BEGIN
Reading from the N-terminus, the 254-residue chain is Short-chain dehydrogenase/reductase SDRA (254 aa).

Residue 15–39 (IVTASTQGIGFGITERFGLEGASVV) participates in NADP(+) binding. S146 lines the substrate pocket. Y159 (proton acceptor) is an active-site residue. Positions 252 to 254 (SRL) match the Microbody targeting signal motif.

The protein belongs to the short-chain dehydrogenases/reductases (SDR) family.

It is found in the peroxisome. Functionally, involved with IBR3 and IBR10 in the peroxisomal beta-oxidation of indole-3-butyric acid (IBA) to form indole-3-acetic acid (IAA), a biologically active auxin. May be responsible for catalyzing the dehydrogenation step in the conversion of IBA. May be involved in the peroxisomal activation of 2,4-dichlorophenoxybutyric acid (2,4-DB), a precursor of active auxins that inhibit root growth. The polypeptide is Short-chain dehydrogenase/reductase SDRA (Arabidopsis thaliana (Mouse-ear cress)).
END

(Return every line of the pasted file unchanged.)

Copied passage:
Reading from the N-terminus, the 254-residue chain is Short-chain dehydrogenase/reductase SDRA (254 aa).

Residue 15–39 (IVTASTQGIGFGITERFGLEGASVV) participates in NADP(+) binding. S146 lines the substrate pocket. Y159 (proton acceptor) is an active-site residue. Positions 252 to 254 (SRL) match the Microbody targeting signal motif.

The protein belongs to the short-chain dehydrogenases/reductases (SDR) family.

It is found in the peroxisome. Functionally, involved with IBR3 and IBR10 in the peroxisomal beta-oxidation of indole-3-butyric acid (IBA) to form indole-3-acetic acid (IAA), a biologically active auxin. May be responsible for catalyzing the dehydrogenation step in the conversion of IBA. May be involved in the peroxisomal activation of 2,4-dichlorophenoxybutyric acid (2,4-DB), a precursor of active auxins that inhibit root growth. The polypeptide is Short-chain dehydrogenase/reductase SDRA (Arabidopsis thaliana (Mouse-ear cress)).